Monday, November 17, 2014

Caesar Salad: Life in 15 minutes

To my fearless moms-friends who work around their 15 minutes like the pros they are; you're awesome.

I think that a lot of parents will relate to the following statement about living with children: life gets measured in 15 minute increments.

I find myself planning my life in 15 minute moments of activity and inactivity.  Getting lunches ready in the morning?  15 minutes.  Taking a shower and getting ready?  15 minutes.  Walking to school?  15 minutes.  Grocery shopping? 30 minutes.  My day from the morning to the end of the night is planned in 15 minute increments.  When I'm driving kids to different activities (one or two 15 minute increments) I'm thinking of and planning the next 15 minute increment.

My mom friends and I regularly pull out our calendars and plan drop offs and activities in 15 minute increments.  My friends will work schedules around 15 minute increments.  And suddenly every single moment of my life is about the next 15 minutes.  And the next.  And the next.

Most household chores are a done over a series of 15 minute chunks.  I'll sort and manage to get one load of laundry started and another will be coming out of the dryer and I can start folding it, but 15 minutes isn't enough time to finish it all.  I'll start but not finish before I have to rush off to pick up the kids or start work.  I generally can make it through stripping the bed sheets of all the beds in 15 minutes, but I can't put the sheets back on in 15.  So I'll do one or two and then have to do the rest later in the day.  Dinner is mostly a series of 15 minute increments.  Usually I try to make it in two 15 minute increments, sometimes grabbing myself a 15 minute earlier in the day to finish the meal with another 15 minute later in the day.  As long as the kids are awake and hustling, my life is being boiled down to 15 minutes.

Sometimes, like on my birthday, the best present comes to you in an unexpected way.  As I rushed back from work on my birthday,  (yes I teach on Saturdays sometimes), I had in my head on the drive home (two 15 minute blocks) all the 15 minute tasks I had for the rest of the day.  First and foremost was emptying the dishwasher and cleaning up breakfast dishes and the rest of the kitchen that I hadn't had a chance to do before rushing off to teach.   I had whittled down the tasks to their most efficient order so that they'd be done in 15 minutes so I could begin my next tasks of getting the family lunch.  However, when I walked in, three cheerful children greeted me with the beautiful sight of my 15 minute activity all completed.  They had, of their own volition, cleaned the kitchen, emptied the dishwasher, loaded the dishwasher and organized things in the kitchen on their own (as a birthday present.)  I was excited because I got an extra 15 minutes back more than I was about the cleaning that the kids did.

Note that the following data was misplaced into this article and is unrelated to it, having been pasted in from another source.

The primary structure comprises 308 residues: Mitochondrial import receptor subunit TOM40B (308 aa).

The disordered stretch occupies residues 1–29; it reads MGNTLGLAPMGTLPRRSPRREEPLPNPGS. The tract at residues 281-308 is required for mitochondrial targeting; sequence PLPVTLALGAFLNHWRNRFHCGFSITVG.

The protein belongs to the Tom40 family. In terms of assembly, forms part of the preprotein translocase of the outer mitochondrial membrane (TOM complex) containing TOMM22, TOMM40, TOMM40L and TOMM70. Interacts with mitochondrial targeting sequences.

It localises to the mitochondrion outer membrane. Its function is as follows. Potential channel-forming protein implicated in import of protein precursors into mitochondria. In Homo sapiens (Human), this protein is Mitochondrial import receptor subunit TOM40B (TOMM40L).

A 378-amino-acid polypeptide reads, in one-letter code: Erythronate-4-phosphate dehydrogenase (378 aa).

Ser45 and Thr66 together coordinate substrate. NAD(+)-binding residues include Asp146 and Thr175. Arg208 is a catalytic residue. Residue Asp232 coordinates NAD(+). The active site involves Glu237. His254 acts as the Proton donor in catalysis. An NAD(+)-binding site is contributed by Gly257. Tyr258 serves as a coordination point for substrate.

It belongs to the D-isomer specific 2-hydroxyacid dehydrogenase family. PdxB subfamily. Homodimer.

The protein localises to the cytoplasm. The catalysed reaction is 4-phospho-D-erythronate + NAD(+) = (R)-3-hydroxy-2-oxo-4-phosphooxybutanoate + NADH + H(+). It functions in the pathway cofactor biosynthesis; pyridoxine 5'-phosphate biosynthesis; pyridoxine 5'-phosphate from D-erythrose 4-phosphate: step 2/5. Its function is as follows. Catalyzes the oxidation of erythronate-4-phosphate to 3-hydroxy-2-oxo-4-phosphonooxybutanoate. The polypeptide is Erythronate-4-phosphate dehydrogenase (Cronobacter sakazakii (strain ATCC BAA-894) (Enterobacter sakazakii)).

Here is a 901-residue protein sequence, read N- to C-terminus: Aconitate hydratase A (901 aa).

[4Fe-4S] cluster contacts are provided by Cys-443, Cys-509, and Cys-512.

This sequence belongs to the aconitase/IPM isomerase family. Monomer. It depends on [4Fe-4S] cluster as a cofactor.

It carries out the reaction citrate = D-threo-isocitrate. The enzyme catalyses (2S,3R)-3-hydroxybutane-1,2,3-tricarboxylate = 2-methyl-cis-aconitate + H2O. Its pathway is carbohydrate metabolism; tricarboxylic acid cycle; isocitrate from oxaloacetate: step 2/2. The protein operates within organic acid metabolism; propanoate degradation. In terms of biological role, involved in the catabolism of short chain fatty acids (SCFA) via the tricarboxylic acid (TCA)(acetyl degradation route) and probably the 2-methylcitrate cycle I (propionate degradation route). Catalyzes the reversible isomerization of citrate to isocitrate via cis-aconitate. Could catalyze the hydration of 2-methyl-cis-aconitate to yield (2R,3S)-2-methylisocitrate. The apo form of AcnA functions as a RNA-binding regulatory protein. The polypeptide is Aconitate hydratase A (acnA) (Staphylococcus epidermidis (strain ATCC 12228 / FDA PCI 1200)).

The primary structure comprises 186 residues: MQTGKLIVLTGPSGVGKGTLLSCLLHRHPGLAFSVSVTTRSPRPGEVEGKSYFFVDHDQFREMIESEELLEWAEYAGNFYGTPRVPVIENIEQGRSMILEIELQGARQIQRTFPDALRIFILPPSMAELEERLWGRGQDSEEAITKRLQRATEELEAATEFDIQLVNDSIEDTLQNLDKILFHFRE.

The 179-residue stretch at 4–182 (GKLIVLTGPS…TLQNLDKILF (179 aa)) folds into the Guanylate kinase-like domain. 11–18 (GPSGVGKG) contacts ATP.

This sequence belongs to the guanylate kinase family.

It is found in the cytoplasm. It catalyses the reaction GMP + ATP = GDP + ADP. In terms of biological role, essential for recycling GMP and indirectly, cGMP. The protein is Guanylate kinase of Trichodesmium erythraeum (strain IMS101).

Therefore, I present to you my favorite 15 minute Caesar Salad.  I love this one because it doesn't use egg or mayo in the dressing, but rather relies on mustard to help emulsify the dressing.  The croutons are baked in the oven quickly, and while they are baking, lettuce is quickly cut and washed, and dressing is made.  It takes 15 minutes if your lettuce is pre-washed, and for some who aren't so quick with the knife it could take 30 minutes.  However, the more you practice, you'll get it down to a 15 minute chunk of time, and oh - is it worth it.  Rich, tangy, satisfying.  Sometimes I throw some chicken on top, but most of the time I just sit and enjoy it for what it is - 15 minutes of heaven.

Caesar Salad
Serves 4

½ loaf crusty French bread
¼ cup olive oil
1 teaspoon salt

3 tablespoons anchovy paste (available near the canned meats section of your supermarket)
2 tablespoons Dijon mustard
1 tablespoon red wine vinegar (balsamic makes it nice and rich)
1 teaspoon Worcestershire sauce
3 cloves fresh garlic, peeled
Juice of a whole lemon
½ cup olive oil
½ teaspoon salt
black pepper

3 hearts of romaine, washed and cut into bite-sized pieces
Shredded Parmesan

Preheat oven to 425.  Cut loaf of bread into bite sized pieces.  Toss with olive oil and salt.  Place on baking sheet.  Bake for 7 to 9 minutes, until golden.  Set aside.